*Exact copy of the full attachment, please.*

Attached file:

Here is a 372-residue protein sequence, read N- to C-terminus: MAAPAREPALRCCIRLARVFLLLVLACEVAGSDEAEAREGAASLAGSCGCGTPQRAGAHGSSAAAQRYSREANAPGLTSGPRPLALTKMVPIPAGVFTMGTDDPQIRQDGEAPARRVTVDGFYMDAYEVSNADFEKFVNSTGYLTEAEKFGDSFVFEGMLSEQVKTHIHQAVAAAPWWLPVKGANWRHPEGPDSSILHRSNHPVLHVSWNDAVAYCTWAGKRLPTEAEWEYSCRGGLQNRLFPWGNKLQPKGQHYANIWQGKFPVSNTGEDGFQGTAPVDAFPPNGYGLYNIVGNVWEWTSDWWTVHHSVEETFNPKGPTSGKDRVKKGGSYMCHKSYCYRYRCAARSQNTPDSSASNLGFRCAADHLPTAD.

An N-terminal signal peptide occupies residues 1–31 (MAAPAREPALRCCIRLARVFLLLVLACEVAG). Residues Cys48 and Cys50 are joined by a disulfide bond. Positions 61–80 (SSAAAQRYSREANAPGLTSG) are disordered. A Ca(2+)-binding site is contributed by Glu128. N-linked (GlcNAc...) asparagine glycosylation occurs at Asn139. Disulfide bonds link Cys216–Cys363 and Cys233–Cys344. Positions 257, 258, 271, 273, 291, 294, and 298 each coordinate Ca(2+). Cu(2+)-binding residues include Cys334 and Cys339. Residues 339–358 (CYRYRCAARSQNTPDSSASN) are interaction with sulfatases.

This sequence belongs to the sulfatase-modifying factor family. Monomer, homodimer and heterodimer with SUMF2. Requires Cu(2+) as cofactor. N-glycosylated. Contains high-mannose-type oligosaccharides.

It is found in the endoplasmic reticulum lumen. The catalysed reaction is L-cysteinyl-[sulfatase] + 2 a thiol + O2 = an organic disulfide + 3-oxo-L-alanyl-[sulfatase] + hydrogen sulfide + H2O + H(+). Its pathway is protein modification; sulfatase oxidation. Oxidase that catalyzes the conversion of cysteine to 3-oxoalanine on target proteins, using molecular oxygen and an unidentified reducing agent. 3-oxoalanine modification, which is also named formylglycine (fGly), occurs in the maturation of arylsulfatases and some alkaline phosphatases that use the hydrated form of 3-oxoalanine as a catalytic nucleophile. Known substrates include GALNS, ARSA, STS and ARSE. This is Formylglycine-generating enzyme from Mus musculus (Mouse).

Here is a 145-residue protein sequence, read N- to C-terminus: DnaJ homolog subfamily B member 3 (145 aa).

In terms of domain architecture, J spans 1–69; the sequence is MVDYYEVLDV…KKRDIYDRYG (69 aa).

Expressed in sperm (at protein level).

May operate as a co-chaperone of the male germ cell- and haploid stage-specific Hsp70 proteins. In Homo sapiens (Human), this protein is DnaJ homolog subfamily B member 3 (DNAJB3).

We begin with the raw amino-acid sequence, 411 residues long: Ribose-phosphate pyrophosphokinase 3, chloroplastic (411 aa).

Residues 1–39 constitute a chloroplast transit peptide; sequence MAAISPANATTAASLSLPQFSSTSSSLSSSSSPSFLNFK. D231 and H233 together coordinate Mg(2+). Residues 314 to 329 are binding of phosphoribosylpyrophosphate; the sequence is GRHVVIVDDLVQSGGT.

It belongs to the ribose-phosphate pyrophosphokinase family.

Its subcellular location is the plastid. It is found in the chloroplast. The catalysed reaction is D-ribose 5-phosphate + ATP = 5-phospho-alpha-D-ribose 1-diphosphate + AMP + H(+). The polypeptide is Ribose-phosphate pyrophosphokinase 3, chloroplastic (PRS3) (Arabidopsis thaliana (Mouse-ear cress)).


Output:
Here is a 372-residue protein sequence, read N- to C-terminus: MAAPAREPALRCCIRLARVFLLLVLACEVAGSDEAEAREGAASLAGSCGCGTPQRAGAHGSSAAAQRYSREANAPGLTSGPRPLALTKMVPIPAGVFTMGTDDPQIRQDGEAPARRVTVDGFYMDAYEVSNADFEKFVNSTGYLTEAEKFGDSFVFEGMLSEQVKTHIHQAVAAAPWWLPVKGANWRHPEGPDSSILHRSNHPVLHVSWNDAVAYCTWAGKRLPTEAEWEYSCRGGLQNRLFPWGNKLQPKGQHYANIWQGKFPVSNTGEDGFQGTAPVDAFPPNGYGLYNIVGNVWEWTSDWWTVHHSVEETFNPKGPTSGKDRVKKGGSYMCHKSYCYRYRCAARSQNTPDSSASNLGFRCAADHLPTAD.

An N-terminal signal peptide occupies residues 1–31 (MAAPAREPALRCCIRLARVFLLLVLACEVAG). Residues Cys48 and Cys50 are joined by a disulfide bond. Positions 61–80 (SSAAAQRYSREANAPGLTSG) are disordered. A Ca(2+)-binding site is contributed by Glu128. N-linked (GlcNAc...) asparagine glycosylation occurs at Asn139. Disulfide bonds link Cys216–Cys363 and Cys233–Cys344. Positions 257, 258, 271, 273, 291, 294, and 298 each coordinate Ca(2+). Cu(2+)-binding residues include Cys334 and Cys339. Residues 339–358 (CYRYRCAARSQNTPDSSASN) are interaction with sulfatases.

This sequence belongs to the sulfatase-modifying factor family. Monomer, homodimer and heterodimer with SUMF2. Requires Cu(2+) as cofactor. N-glycosylated. Contains high-mannose-type oligosaccharides.

It is found in the endoplasmic reticulum lumen. The catalysed reaction is L-cysteinyl-[sulfatase] + 2 a thiol + O2 = an organic disulfide + 3-oxo-L-alanyl-[sulfatase] + hydrogen sulfide + H2O + H(+). Its pathway is protein modification; sulfatase oxidation. Oxidase that catalyzes the conversion of cysteine to 3-oxoalanine on target proteins, using molecular oxygen and an unidentified reducing agent. 3-oxoalanine modification, which is also named formylglycine (fGly), occurs in the maturation of arylsulfatases and some alkaline phosphatases that use the hydrated form of 3-oxoalanine as a catalytic nucleophile. Known substrates include GALNS, ARSA, STS and ARSE. This is Formylglycine-generating enzyme from Mus musculus (Mouse).

Here is a 145-residue protein sequence, read N- to C-terminus: DnaJ homolog subfamily B member 3 (145 aa).

In terms of domain architecture, J spans 1–69; the sequence is MVDYYEVLDV…KKRDIYDRYG (69 aa).

Expressed in sperm (at protein level).

May operate as a co-chaperone of the male germ cell- and haploid stage-specific Hsp70 proteins. In Homo sapiens (Human), this protein is DnaJ homolog subfamily B member 3 (DNAJB3).

We begin with the raw amino-acid sequence, 411 residues long: Ribose-phosphate pyrophosphokinase 3, chloroplastic (411 aa).

Residues 1–39 constitute a chloroplast transit peptide; sequence MAAISPANATTAASLSLPQFSSTSSSLSSSSSPSFLNFK. D231 and H233 together coordinate Mg(2+). Residues 314 to 329 are binding of phosphoribosylpyrophosphate; the sequence is GRHVVIVDDLVQSGGT.

It belongs to the ribose-phosphate pyrophosphokinase family.

Its subcellular location is the plastid. It is found in the chloroplast. The catalysed reaction is D-ribose 5-phosphate + ATP = 5-phospho-alpha-D-ribose 1-diphosphate + AMP + H(+). The polypeptide is Ribose-phosphate pyrophosphokinase 3, chloroplastic (PRS3) (Arabidopsis thaliana (Mouse-ear cress)).